Health workers in England have voted overwhelmingly to oppose the government’s 3% pay increase. Unison said a consultation among its members showed that four out of five were not happy with the pay rise and want to challenge the government.
Opposition to the pay rise will be discussed at Unison’s virtual health conference today. The union said tens of thousands of “exhausted” staff, including nurses, healthcare assistants, ambulance workers and hospital porters, were fed up of being “taken for granted”.
Need for a proper pay rise for health workers
With other sectors boosting wages to attract workers, Unison warned that many health staff are likely to quit for less stressful, better paid jobs elsewhere. Inflation has already wiped out the wage rise NHS workers received, said Unison.
The union had called for a pay rise of at least £2,000, saying the 3% increase delivers this for NHS staff earning more than £70,000, but those on the lowest wages are receiving under £600.
The union will now launch an indicative ballot to see how many of its health members would be prepared to take the sustained and widespread industrial action it believes is needed to change the government’s decision.
Unison head of health Sara Gorton said:
The fact that so many health staff say they are willing to stand together to challenge the 3% should make the government think twice.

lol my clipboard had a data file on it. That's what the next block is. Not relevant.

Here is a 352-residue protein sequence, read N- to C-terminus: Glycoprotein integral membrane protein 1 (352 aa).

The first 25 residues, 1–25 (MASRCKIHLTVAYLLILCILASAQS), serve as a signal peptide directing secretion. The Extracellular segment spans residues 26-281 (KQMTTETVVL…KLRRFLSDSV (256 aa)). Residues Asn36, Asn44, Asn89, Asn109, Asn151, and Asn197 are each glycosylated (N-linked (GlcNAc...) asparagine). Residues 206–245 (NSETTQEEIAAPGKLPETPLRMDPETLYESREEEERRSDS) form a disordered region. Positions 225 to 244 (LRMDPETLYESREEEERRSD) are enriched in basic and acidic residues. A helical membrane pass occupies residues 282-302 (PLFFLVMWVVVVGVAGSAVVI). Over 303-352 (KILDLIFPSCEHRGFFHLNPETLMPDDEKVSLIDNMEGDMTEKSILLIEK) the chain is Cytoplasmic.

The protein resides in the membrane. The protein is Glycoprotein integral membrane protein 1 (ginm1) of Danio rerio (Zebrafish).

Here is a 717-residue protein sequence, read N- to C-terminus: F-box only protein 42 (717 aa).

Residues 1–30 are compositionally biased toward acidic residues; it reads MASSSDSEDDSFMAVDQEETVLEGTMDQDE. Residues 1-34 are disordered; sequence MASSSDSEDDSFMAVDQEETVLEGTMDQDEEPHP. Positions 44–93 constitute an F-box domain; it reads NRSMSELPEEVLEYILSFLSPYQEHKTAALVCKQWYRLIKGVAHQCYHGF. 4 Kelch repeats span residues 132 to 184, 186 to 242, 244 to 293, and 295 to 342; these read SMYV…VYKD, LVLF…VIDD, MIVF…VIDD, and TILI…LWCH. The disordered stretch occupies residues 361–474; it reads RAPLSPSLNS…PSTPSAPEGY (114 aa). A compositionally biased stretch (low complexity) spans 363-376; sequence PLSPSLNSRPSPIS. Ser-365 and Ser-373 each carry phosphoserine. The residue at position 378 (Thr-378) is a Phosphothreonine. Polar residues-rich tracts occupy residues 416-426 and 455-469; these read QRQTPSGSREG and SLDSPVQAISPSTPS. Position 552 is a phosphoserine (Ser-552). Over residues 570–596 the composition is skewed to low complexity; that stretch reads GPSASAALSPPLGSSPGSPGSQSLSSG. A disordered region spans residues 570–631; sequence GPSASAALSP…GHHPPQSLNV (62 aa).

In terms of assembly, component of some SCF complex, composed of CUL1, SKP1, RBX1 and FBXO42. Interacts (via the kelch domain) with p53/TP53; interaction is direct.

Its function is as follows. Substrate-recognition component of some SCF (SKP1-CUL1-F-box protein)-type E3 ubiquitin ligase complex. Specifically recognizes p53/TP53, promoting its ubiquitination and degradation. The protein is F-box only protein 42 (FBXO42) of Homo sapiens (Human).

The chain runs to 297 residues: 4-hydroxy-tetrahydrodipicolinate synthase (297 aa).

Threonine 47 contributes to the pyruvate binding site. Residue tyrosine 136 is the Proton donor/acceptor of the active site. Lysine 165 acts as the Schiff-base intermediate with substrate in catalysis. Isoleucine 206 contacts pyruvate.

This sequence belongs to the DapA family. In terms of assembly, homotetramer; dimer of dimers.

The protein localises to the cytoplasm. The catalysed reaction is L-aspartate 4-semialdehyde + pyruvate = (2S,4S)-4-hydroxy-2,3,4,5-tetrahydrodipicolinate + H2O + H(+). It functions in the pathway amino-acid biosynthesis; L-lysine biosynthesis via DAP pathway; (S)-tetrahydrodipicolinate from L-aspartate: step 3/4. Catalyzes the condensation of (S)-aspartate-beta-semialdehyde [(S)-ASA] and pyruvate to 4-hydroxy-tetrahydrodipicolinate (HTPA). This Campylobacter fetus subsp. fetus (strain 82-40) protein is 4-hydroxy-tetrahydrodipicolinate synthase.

Health workers “feel so let down”
Many feel so let down they’re telling us they feel like quitting overnight.
Boris Johnson said he would give the NHS what it needed. Instead, rising costs mean staff will be no better off, adding to low morale, burnout and disillusion.
Hospital admissions are rising, the backlog feels overwhelming, and the threat of the worst winter ever is looming large.
Unison gave the pay review body and the government compelling evidence that a minimum £2,000 rise would be enough to persuade people to stay. But both chose to disregard this.
The Royal College of Nursing urged the government to reconsider the pay award last week after its members said in a ballot that it was unacceptable. Other unions are also balloting health workers over pay.
By The Canary
This post was originally published on The Canary.